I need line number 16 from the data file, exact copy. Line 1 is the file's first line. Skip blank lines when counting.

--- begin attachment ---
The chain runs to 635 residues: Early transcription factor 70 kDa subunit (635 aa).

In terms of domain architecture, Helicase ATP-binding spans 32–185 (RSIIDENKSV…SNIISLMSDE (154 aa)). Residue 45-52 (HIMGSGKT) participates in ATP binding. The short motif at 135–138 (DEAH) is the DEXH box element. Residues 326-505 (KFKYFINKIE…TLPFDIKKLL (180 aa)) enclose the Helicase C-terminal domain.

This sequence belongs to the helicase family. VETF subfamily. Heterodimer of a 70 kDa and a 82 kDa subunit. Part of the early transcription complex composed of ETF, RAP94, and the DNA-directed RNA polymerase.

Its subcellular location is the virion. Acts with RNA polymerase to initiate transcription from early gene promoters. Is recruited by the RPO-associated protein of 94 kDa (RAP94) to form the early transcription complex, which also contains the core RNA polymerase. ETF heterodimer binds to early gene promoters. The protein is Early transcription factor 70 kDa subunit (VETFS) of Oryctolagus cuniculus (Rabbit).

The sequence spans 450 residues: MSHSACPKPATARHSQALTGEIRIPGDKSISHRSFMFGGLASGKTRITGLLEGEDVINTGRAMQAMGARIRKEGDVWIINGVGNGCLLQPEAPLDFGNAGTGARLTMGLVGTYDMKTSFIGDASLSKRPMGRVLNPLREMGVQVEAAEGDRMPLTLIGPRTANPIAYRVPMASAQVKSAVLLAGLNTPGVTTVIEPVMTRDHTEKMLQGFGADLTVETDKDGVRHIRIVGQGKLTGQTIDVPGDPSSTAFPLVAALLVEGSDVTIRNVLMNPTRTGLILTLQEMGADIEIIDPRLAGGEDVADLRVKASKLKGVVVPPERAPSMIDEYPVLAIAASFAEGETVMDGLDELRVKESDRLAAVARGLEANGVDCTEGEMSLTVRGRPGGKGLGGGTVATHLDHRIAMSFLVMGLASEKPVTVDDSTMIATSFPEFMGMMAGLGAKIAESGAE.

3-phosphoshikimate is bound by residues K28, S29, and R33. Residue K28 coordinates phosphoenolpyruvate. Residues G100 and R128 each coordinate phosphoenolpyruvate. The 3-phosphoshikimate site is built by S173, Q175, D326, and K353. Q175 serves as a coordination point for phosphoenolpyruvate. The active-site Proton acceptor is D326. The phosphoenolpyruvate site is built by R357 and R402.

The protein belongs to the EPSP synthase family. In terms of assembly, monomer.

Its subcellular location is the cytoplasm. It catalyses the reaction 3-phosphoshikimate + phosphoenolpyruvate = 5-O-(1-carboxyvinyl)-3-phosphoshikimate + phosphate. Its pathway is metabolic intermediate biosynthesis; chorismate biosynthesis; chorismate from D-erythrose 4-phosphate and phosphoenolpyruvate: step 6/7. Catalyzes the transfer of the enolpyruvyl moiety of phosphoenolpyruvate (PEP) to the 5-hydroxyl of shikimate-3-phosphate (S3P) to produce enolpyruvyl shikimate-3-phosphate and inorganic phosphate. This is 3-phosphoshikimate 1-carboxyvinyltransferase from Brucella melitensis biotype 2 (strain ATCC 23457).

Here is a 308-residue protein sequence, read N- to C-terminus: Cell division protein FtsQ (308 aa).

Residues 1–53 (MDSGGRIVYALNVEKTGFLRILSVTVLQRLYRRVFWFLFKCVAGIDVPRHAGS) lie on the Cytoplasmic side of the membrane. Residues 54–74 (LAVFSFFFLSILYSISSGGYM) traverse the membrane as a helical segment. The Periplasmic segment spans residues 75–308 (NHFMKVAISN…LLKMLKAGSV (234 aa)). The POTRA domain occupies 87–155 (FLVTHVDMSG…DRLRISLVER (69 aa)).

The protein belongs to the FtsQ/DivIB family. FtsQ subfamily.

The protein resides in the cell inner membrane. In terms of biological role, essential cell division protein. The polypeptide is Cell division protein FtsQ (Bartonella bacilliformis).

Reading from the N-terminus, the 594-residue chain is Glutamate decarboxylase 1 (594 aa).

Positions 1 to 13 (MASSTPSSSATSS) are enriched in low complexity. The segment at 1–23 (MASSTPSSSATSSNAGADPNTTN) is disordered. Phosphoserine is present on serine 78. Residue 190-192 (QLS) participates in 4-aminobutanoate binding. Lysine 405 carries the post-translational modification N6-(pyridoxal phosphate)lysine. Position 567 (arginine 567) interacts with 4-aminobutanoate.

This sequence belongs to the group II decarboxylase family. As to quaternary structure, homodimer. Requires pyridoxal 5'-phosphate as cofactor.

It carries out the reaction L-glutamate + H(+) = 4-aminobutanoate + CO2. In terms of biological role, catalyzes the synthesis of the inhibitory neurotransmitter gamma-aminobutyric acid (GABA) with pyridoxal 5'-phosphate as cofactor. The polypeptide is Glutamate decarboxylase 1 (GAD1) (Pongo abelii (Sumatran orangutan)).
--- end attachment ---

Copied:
It carries out the reaction L-glutamate + H(+) = 4-aminobutanoate + CO2. In terms of biological role, catalyzes the synthesis of the inhibitory neurotransmitter gamma-aminobutyric acid (GABA) with pyridoxal 5'-phosphate as cofactor. The polypeptide is Glutamate decarboxylase 1 (GAD1) (Pongo abelii (Sumatran orangutan)).